43. A system as defined in claim 42 wherein said logic means includes means connected to said second playback circuit and responsive to an externally generated command to override said deactivation means until a timing pulse has been played back from said timing track through said second playback circuit.

44. A memory system as defined in claim 21 wherein said second transfer means is adapted to retrieve data from a magnetic tape serving as said principal memory medium, said tape having recorded thereon a first track of data pulses and a second track of timing pulses synchronized with said data pulses, groups of said pulses being separated by blank portions of said tape to define individual blocks of data having a number of bits equal to the capacity of said intermediate memory units, wherein said second transfer means includes separate playback circuits for said data and timing tracks; wherein said data storage means comprises magnetic tape transport means and transport drive means; and wherein said logic means includes means for establishing a playback operating sequence comprising means for activating said transport drive means, control means responsive to timing pulses played back by said timing track playback circuit to activate the data storage coupled intermediate memory unit to store a data pulse associated with each timing pulse, and cycle termination means responsive to playback of an entire data block for deactivating said transport drive means and for preventing further storage of data in said data storage means coupled intermediate memory unit.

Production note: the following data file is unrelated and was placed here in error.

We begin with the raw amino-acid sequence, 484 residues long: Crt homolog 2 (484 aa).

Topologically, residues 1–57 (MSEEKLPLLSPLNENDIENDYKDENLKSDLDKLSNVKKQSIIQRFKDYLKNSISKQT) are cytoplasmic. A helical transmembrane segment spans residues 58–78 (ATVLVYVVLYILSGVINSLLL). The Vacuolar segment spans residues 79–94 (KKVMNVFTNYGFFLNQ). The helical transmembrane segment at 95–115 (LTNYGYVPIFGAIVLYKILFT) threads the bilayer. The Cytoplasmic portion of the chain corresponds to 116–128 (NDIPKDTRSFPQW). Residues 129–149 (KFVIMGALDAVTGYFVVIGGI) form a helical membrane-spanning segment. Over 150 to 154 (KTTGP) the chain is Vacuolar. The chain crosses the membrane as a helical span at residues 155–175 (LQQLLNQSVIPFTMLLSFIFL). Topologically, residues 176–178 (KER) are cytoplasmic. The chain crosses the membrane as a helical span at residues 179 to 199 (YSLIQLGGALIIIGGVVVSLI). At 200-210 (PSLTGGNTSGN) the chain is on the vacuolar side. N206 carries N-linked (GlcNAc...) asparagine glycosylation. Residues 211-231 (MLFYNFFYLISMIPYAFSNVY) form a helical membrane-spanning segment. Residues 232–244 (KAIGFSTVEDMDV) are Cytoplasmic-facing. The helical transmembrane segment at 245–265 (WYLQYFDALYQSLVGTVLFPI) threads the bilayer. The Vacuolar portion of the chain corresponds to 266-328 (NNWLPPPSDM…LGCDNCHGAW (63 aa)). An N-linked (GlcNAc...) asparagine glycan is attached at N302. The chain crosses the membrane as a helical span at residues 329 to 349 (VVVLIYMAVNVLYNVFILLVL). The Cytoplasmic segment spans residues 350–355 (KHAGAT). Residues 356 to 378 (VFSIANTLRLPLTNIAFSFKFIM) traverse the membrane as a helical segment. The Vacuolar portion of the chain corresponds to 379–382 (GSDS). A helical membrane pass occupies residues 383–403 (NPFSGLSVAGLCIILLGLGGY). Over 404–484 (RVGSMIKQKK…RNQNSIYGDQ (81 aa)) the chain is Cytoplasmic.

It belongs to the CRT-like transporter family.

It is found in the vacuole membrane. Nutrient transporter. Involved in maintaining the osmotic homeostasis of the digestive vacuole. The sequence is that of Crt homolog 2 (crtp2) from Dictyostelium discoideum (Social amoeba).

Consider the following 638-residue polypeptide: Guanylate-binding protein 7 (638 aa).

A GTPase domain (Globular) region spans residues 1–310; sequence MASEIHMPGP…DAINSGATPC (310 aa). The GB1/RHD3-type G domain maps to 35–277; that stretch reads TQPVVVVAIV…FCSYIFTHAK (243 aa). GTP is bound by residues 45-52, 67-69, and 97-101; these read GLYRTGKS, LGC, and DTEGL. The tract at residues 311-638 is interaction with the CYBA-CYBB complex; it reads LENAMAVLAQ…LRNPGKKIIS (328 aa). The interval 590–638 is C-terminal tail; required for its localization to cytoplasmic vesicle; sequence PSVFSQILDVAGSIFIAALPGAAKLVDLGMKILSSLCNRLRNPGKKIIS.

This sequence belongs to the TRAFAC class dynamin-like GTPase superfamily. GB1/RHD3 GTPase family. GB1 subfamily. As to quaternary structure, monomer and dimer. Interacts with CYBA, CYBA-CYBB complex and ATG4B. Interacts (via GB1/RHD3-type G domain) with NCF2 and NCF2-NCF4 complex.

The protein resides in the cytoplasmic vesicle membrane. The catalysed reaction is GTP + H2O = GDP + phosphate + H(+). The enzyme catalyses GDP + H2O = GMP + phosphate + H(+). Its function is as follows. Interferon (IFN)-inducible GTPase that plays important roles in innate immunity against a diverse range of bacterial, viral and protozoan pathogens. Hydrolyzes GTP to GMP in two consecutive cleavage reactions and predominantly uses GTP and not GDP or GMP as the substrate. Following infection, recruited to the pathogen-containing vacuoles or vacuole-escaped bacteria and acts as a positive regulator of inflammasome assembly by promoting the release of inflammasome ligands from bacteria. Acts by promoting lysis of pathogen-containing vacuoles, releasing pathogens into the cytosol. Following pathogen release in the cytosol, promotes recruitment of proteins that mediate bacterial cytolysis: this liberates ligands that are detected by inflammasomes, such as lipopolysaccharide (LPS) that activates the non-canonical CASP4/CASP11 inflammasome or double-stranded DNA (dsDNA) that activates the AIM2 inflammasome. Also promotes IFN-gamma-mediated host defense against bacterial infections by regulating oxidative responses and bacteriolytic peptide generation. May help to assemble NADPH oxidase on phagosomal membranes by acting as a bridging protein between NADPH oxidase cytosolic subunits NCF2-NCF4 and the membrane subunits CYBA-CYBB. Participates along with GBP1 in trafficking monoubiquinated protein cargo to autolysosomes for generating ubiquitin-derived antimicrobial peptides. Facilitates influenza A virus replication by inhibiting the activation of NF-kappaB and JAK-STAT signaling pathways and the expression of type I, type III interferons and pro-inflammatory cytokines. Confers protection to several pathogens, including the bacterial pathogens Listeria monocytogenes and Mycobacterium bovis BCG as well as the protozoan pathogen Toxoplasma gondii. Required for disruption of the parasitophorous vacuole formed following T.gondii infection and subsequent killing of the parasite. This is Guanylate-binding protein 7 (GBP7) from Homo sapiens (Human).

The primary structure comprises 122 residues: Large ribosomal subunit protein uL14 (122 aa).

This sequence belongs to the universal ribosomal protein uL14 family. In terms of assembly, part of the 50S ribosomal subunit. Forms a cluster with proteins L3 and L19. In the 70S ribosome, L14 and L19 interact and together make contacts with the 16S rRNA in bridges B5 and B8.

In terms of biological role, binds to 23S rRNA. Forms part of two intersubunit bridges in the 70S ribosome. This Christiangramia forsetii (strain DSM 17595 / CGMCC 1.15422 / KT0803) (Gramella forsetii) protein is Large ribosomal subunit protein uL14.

45. A system as defined in claim 44 including means responsive to actuation of said transport drive means to prevent storage of data in said data storage means coupled; memory unit and to inhibit said cycle termination means for a predetermined start-up delay period to allow said transport to reach its normal operating speed.

46. A system as defined in claim 45 wherein said logic means includes means for establishing a load operation sequence comprising means responsive to an external load command to activate said transport drive means and to deactivate said cycle termination means, and means responsive to the start of playback of information by said second transfer means to reactivate said cycle termination means.

47. A system as defined in claim 46 wherein said means for reactivating said cycle termination means is responsive to the first timing track pulse of a data block.